Sollensys Offers Investors Targeted Exposure To The Mobile Device Sector

by Trey Miller
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Submitted by Trey Miller as part of our contributors program.

Everyone knows that the mobile phone market is one of the fastest growing segments of the technology sector, but few people have been able to profit from this growth. Over 4.6 billion cell phones are currently in use around the world, double the number of six years ago. 
Because 80% of mobile phones use touch screen panels, the touch screen market is one way that investors have been able to profit.

Indeed, touch screens are one of the fastest growing areas of electronics manufacturing, expanding at 14% a year and expected to exceed $9 billion by 2014.
 Though touch screens are mainly used in phones and tablets today, future applications could include medical equipment, interactive medical charts, electric appliances, remote control devices, and display boards on cars, boats, and planes. 
Such growth and potential make touch screens an attractive investment option, but American investors are somewhat limited in their choices.

The major supplier of touch screens to Apple is Samsung, but Samsung is not listed on the NYSE or the NASDAQ. Other companies that make touch screens include LG Display (NYSE:LPL) and Panasonic (NYSE:PC), but these companies also make many other products, so investing in them is not a way to specifically invest in touch screens.

Then there is Sollensys (OTCQB: SOLS), a mid-cap company with headquarters in South Korea that had its effective IPO in September 2012 when it signed a merger agreement with a Nevada shell corporation so that it could be traded in the US. Sollensys makes touch screen panels, which are the main components of touch screen modules. The company also has plans to license its touch screen technology to other manufacturers, with a signed agreement for its first licensee factory in Guatemala.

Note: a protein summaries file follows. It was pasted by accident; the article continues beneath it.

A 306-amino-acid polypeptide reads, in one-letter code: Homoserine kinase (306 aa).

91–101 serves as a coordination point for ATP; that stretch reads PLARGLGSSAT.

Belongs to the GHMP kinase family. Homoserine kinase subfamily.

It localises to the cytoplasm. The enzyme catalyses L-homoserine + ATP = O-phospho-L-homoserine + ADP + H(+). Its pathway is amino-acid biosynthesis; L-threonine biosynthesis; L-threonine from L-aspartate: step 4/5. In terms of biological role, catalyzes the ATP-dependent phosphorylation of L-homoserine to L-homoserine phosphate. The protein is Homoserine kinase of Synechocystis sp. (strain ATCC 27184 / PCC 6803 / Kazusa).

Sollensys is a small company swimming in a sea crowded with larger, sharp-toothed competitors. Its success—perhaps its very survival—depends on whether it can achieve its ambitious expansion goals over the next couple of years. But for investors willing to face the risk, it does offer targeted exposure to the undeniable growth of the touch screen market.

Founded in South Korea in 2010, Sollensys manufactures three components of touch screen modules: glass, touch sensor panels, and LCD displays. It puts these components together and sells the combined product for use in 3.5-inch, 4-inch, and 10.1-inch mobile devices, including iPhones. It also produces custom sized panels for customers who request them. 
CEO Gwan-je “Frank” Woo built the company on the premise that touch screens would lead the next generation of digital devices, just as keyboards have led the previous generation of digital devices. He explained, “The keyboard system has led the whole world for 50 years. Touch is a technology that will lead for the next 50 years.”

Efficient Production and Betting on the High End

Sollensys’ key advantage appears to be its touch screen production system, which checks for imperfections and prevents total failure of a part during the manufacturing process. As a result, the company claims a screen defect rate in its two existing factories of less than 5 percent compared with an industry average of 30 percent.